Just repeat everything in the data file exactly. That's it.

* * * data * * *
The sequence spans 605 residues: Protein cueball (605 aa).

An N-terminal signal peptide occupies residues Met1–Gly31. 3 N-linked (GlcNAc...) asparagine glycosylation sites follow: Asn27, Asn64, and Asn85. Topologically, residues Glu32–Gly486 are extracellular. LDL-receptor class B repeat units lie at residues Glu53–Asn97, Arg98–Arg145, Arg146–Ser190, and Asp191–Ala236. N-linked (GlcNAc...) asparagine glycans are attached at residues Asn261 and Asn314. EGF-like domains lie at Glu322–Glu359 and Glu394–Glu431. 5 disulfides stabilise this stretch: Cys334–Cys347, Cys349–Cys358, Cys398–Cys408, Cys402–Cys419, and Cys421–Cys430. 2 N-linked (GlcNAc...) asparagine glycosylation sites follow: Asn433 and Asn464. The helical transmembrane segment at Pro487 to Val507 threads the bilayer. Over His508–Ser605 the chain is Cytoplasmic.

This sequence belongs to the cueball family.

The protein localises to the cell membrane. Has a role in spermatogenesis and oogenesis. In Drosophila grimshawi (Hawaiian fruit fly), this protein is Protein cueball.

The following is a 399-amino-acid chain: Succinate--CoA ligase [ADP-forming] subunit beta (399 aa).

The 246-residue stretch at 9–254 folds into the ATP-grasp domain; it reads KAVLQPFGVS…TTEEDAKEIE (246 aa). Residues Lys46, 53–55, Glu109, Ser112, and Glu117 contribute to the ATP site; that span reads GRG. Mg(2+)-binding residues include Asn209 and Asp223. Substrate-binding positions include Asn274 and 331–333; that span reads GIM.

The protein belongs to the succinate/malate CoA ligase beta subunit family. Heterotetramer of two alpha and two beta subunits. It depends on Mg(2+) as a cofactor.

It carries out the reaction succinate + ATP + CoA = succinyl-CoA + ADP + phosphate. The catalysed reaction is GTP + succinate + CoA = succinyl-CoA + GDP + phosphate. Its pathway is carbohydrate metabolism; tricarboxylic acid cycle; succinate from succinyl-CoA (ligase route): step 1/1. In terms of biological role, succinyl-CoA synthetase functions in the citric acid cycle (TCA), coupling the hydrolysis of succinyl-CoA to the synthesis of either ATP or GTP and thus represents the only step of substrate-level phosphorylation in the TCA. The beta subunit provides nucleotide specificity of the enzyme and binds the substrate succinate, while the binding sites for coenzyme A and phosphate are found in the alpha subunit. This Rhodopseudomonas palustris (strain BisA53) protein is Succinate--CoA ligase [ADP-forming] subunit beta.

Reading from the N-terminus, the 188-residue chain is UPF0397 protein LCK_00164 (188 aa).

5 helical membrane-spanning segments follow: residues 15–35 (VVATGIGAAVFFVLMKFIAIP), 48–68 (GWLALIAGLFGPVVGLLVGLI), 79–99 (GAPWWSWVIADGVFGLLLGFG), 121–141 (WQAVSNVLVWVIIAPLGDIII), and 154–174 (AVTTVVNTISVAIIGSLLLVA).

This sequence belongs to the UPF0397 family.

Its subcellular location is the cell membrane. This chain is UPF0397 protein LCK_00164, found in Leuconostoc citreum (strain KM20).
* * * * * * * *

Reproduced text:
The sequence spans 605 residues: Protein cueball (605 aa).

An N-terminal signal peptide occupies residues Met1–Gly31. 3 N-linked (GlcNAc...) asparagine glycosylation sites follow: Asn27, Asn64, and Asn85. Topologically, residues Glu32–Gly486 are extracellular. LDL-receptor class B repeat units lie at residues Glu53–Asn97, Arg98–Arg145, Arg146–Ser190, and Asp191–Ala236. N-linked (GlcNAc...) asparagine glycans are attached at residues Asn261 and Asn314. EGF-like domains lie at Glu322–Glu359 and Glu394–Glu431. 5 disulfides stabilise this stretch: Cys334–Cys347, Cys349–Cys358, Cys398–Cys408, Cys402–Cys419, and Cys421–Cys430. 2 N-linked (GlcNAc...) asparagine glycosylation sites follow: Asn433 and Asn464. The helical transmembrane segment at Pro487 to Val507 threads the bilayer. Over His508–Ser605 the chain is Cytoplasmic.

This sequence belongs to the cueball family.

The protein localises to the cell membrane. Has a role in spermatogenesis and oogenesis. In Drosophila grimshawi (Hawaiian fruit fly), this protein is Protein cueball.

The following is a 399-amino-acid chain: Succinate--CoA ligase [ADP-forming] subunit beta (399 aa).

The 246-residue stretch at 9–254 folds into the ATP-grasp domain; it reads KAVLQPFGVS…TTEEDAKEIE (246 aa). Residues Lys46, 53–55, Glu109, Ser112, and Glu117 contribute to the ATP site; that span reads GRG. Mg(2+)-binding residues include Asn209 and Asp223. Substrate-binding positions include Asn274 and 331–333; that span reads GIM.

The protein belongs to the succinate/malate CoA ligase beta subunit family. Heterotetramer of two alpha and two beta subunits. It depends on Mg(2+) as a cofactor.

It carries out the reaction succinate + ATP + CoA = succinyl-CoA + ADP + phosphate. The catalysed reaction is GTP + succinate + CoA = succinyl-CoA + GDP + phosphate. Its pathway is carbohydrate metabolism; tricarboxylic acid cycle; succinate from succinyl-CoA (ligase route): step 1/1. In terms of biological role, succinyl-CoA synthetase functions in the citric acid cycle (TCA), coupling the hydrolysis of succinyl-CoA to the synthesis of either ATP or GTP and thus represents the only step of substrate-level phosphorylation in the TCA. The beta subunit provides nucleotide specificity of the enzyme and binds the substrate succinate, while the binding sites for coenzyme A and phosphate are found in the alpha subunit. This Rhodopseudomonas palustris (strain BisA53) protein is Succinate--CoA ligase [ADP-forming] subunit beta.

Reading from the N-terminus, the 188-residue chain is UPF0397 protein LCK_00164 (188 aa).

5 helical membrane-spanning segments follow: residues 15–35 (VVATGIGAAVFFVLMKFIAIP), 48–68 (GWLALIAGLFGPVVGLLVGLI), 79–99 (GAPWWSWVIADGVFGLLLGFG), 121–141 (WQAVSNVLVWVIIAPLGDIII), and 154–174 (AVTTVVNTISVAIIGSLLLVA).

This sequence belongs to the UPF0397 family.

Its subcellular location is the cell membrane. This chain is UPF0397 protein LCK_00164, found in Leuconostoc citreum (strain KM20).